Gitanas Nausėda, Žygimantas Mauricas and Nerijus Mačiulis, all economists at leading commercial banks in Lithuania, are optimistic about Lithuania's economy in the coming year but they highlighted some of the greatest economic risks Lithuania faces in the coming year - most of them international rather than domestic.
What are the key risks facing the Lithuanian economy?
© DELFI / Šarūnas Mažeika

Lithuania's leading commercial banks are predicting GDP growth of 3% for Lithuania this year, though their economists foresee potential risks that could weaken or even eliminate that growth.

“What worries me most is the Lithuanian business community's reaction to ongoing unrest, especially in the European Union. The European Union is balancing at the top of a slope. If it was united, it would grow, but the current situation is unclear,” said Nordea bank chief economist Mauricas at the annual EBIT executive conference.

“An even greater threat is how we will react to the situation that has built up. The level of investment in Lithuania is not yet sufficient. There is a worry that the elections coincide with what is probably not the best time for the European Union, and before the elections, we're hearing all sorts of solutions that would raise doubts about the domestic market,” he said.

Nauseda, advisor to the president of SEB Bank, was once more pessimistic about the country's economy, but he said that he has recently felt more assured about domestic risks and has focused more on international risks.

“I have already grown used to how political proposals appear out of nowhere, are dragged around in the public eye, and are then thrown away somewhere,” Nauseda said.

In his presentation, the economist emphasised that Lithuania's economy will grow this year but at a modest rate.

Nerijus Mačiulis, Žygimantas Mauricas, Gitanas Nausėda
Nerijus Mačiulis, Žygimantas Mauricas, Gitanas Nausėda
© DELFI montažas

He also added that although it has been reported that Lithuania's exporters to Russia have been successful in reorienting their businesses to other markets after the Russian market has encountered economic problems and implemented sanctions, finding room in those new markets won't be easy, as other countries and the European Union as a whole cannot boast of strong economic growth either.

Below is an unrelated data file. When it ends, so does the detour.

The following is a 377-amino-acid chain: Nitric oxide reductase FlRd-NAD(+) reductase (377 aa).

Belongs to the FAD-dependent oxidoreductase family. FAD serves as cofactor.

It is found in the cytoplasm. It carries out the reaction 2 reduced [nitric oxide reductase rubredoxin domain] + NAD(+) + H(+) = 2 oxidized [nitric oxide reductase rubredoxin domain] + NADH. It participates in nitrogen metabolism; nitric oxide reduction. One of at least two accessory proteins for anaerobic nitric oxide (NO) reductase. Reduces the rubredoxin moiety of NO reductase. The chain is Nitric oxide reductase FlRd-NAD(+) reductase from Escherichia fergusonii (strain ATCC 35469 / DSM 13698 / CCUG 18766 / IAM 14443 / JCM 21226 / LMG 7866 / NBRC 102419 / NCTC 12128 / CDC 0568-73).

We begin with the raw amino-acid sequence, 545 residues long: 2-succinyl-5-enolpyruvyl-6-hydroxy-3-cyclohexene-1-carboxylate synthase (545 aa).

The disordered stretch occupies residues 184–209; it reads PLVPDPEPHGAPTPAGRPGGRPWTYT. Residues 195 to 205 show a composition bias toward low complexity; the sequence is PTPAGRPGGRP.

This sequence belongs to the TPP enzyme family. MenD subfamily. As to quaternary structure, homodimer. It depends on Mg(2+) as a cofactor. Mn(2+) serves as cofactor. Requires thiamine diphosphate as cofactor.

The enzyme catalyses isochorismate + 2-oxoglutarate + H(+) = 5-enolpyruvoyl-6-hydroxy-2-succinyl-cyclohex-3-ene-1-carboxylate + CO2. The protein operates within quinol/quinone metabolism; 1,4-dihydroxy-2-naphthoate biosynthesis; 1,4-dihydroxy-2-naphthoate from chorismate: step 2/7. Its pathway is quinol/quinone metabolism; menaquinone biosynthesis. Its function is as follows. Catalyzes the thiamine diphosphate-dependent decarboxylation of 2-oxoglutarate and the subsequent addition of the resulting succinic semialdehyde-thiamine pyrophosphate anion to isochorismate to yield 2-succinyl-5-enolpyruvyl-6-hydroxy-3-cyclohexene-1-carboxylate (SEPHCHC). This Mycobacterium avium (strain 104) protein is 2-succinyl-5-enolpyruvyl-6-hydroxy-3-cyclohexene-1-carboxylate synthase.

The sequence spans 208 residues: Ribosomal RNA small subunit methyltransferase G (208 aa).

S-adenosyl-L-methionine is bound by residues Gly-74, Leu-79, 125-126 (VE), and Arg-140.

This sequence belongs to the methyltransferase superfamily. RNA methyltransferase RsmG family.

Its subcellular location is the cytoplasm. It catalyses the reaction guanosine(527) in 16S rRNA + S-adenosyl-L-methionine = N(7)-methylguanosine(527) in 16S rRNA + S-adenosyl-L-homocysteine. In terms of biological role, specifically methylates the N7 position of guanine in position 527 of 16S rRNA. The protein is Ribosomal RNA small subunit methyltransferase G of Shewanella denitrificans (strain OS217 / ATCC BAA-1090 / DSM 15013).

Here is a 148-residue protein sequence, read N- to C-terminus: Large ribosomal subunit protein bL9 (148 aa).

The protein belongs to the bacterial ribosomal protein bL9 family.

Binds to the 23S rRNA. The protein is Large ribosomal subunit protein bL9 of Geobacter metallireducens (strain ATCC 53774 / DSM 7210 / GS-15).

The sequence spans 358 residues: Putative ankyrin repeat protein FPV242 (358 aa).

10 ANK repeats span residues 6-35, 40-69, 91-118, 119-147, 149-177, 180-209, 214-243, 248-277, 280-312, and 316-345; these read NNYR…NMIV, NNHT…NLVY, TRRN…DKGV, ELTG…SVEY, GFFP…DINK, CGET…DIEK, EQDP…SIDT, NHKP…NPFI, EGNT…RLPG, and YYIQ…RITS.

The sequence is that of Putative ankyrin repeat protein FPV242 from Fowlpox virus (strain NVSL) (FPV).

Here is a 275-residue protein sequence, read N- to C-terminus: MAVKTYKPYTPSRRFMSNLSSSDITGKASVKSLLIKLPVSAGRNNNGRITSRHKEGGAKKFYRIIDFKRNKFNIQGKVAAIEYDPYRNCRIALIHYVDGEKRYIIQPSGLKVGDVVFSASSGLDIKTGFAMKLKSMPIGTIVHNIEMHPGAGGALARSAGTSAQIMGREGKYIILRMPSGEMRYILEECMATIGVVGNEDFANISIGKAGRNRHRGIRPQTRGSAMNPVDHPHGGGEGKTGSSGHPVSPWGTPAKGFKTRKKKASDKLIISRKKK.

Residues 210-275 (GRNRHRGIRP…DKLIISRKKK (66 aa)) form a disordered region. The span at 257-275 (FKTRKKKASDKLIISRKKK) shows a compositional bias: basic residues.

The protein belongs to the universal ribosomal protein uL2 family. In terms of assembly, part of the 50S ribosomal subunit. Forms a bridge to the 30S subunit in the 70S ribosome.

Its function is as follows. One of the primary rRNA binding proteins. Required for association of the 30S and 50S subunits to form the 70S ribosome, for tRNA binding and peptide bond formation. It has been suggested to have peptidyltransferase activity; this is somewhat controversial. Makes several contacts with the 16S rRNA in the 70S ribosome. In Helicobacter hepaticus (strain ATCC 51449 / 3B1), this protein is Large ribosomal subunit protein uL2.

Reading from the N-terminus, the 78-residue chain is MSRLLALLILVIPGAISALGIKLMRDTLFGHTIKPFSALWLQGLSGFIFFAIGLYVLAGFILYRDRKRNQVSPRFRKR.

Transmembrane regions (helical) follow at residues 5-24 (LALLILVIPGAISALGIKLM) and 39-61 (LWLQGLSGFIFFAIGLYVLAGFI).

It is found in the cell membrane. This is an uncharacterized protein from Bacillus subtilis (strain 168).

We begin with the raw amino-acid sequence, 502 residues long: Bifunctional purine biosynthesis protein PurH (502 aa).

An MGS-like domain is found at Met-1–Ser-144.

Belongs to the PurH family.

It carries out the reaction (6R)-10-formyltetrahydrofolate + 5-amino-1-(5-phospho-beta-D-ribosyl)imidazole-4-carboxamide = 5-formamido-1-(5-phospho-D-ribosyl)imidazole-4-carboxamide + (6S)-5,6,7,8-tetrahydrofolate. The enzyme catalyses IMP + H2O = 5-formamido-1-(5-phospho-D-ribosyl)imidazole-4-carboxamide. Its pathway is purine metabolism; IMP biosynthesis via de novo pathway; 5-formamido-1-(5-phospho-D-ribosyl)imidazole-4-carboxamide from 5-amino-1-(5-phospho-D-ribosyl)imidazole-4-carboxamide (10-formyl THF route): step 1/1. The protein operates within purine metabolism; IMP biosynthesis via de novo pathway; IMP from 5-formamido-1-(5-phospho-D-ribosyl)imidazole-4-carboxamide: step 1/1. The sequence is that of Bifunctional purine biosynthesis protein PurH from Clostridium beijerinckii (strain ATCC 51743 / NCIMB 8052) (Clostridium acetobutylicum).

Mačiulis, Swedbank's chief economist, is convinced that Russia has already reached rock-bottom: the EU probably won't extend its sanctions, and oil prices have rebounded slightly since the beginning of the year.

He believes that the Commonwealth of Independent States, along with Russia, still have something to offer to Lithuanian exporters. If Russia's economic situation improves, these exporters will try once again to return to markets where their margins of return are higher.

“I think that the withdrawal of sanctions and rising oil prices will allow Russia's economy to stabilise. The lowest point has been reached. There will once again be an opportunity for Lithuania's business people to export there. I doubt that they'll say that they've learned their lessons,” said Mačiulis.

When discussing the domestic market, Nausėda said that lower energy prices had driven purchases for non-essential goods up until now, but that the price drop may not last long.

“When that rebound occurs there will be less money for other products and services, that can affect people's optimism and expectations,” said Nausėda.

Mauricas also identified several risks that could dampen optimism on Lithuania's economic growth. First of all, he mentioned the general slump in global trade which would make it more difficult for Lithuania's exporters to find and fight for new export opportunities.

He said he was also worried that the economies of economically stronger EU countries like Sweden were growing faster than Lithuania's. “Where is that convergence?” the economist asked.

Another risk Mauricas identified was political – the potential withdrawal of the United Kingdom (Brexit) from the European Union.

Maurcias said the only country currently propping up the global economy is the USA, which prevented the global economy, and especially Europe, from sliding into a recession last year.

“[The US] helped Europe compensate what it lost in exports to Russia and China,” said Mauricas.

However, there is a negative aspect to this as well – Europe has become dependent on the US’ economic situation. Despite this and other risks, however, Mauricas believes that the global economy will avoid a recession this year.

The European Union is currently faced with a very difficult situation, he said an de believes that if the EU does not manage to deal with the refugee crisis, it may lead to a Brexit.

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